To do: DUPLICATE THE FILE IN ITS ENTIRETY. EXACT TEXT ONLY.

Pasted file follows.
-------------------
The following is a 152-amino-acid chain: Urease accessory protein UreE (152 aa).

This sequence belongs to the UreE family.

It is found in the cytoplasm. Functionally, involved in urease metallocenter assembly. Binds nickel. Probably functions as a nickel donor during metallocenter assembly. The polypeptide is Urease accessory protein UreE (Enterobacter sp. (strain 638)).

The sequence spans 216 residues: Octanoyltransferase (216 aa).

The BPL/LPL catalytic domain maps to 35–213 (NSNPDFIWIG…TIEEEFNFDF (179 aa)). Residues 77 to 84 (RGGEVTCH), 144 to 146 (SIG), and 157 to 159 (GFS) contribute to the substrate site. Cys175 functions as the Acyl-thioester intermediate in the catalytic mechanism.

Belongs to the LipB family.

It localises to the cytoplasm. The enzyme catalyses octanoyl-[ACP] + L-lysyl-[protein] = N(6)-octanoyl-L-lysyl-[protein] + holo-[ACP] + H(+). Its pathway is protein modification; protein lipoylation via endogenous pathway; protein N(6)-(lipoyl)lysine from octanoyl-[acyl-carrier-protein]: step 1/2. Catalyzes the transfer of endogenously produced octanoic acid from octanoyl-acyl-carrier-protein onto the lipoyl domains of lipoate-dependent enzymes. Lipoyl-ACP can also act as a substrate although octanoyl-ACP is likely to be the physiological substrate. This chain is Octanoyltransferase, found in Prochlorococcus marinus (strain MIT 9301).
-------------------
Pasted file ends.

The following is a 152-amino-acid chain: Urease accessory protein UreE (152 aa).

This sequence belongs to the UreE family.

It is found in the cytoplasm. Functionally, involved in urease metallocenter assembly. Binds nickel. Probably functions as a nickel donor during metallocenter assembly. The polypeptide is Urease accessory protein UreE (Enterobacter sp. (strain 638)).

The sequence spans 216 residues: Octanoyltransferase (216 aa).

The BPL/LPL catalytic domain maps to 35–213 (NSNPDFIWIG…TIEEEFNFDF (179 aa)). Residues 77 to 84 (RGGEVTCH), 144 to 146 (SIG), and 157 to 159 (GFS) contribute to the substrate site. Cys175 functions as the Acyl-thioester intermediate in the catalytic mechanism.

Belongs to the LipB family.

It localises to the cytoplasm. The enzyme catalyses octanoyl-[ACP] + L-lysyl-[protein] = N(6)-octanoyl-L-lysyl-[protein] + holo-[ACP] + H(+). Its pathway is protein modification; protein lipoylation via endogenous pathway; protein N(6)-(lipoyl)lysine from octanoyl-[acyl-carrier-protein]: step 1/2. Catalyzes the transfer of endogenously produced octanoic acid from octanoyl-acyl-carrier-protein onto the lipoyl domains of lipoate-dependent enzymes. Lipoyl-ACP can also act as a substrate although octanoyl-ACP is likely to be the physiological substrate. This chain is Octanoyltransferase, found in Prochlorococcus marinus (strain MIT 9301).